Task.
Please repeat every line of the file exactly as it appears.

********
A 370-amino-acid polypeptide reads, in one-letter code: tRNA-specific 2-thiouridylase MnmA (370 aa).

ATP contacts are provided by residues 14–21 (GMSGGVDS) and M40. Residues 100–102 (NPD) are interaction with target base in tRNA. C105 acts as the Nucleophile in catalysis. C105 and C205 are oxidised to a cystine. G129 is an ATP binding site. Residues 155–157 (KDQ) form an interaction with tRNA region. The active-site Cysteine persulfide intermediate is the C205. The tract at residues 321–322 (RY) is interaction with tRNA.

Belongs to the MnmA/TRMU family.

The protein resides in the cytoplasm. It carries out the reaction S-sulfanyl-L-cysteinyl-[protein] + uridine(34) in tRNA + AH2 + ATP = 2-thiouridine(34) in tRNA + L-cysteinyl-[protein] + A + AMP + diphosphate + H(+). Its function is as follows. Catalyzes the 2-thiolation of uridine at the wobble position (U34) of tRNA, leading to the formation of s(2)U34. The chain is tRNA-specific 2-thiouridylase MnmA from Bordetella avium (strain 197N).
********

A 370-amino-acid polypeptide reads, in one-letter code: tRNA-specific 2-thiouridylase MnmA (370 aa).

ATP contacts are provided by residues 14–21 (GMSGGVDS) and M40. Residues 100–102 (NPD) are interaction with target base in tRNA. C105 acts as the Nucleophile in catalysis. C105 and C205 are oxidised to a cystine. G129 is an ATP binding site. Residues 155–157 (KDQ) form an interaction with tRNA region. The active-site Cysteine persulfide intermediate is the C205. The tract at residues 321–322 (RY) is interaction with tRNA.

Belongs to the MnmA/TRMU family.

The protein resides in the cytoplasm. It carries out the reaction S-sulfanyl-L-cysteinyl-[protein] + uridine(34) in tRNA + AH2 + ATP = 2-thiouridine(34) in tRNA + L-cysteinyl-[protein] + A + AMP + diphosphate + H(+). Its function is as follows. Catalyzes the 2-thiolation of uridine at the wobble position (U34) of tRNA, leading to the formation of s(2)U34. The chain is tRNA-specific 2-thiouridylase MnmA from Bordetella avium (strain 197N).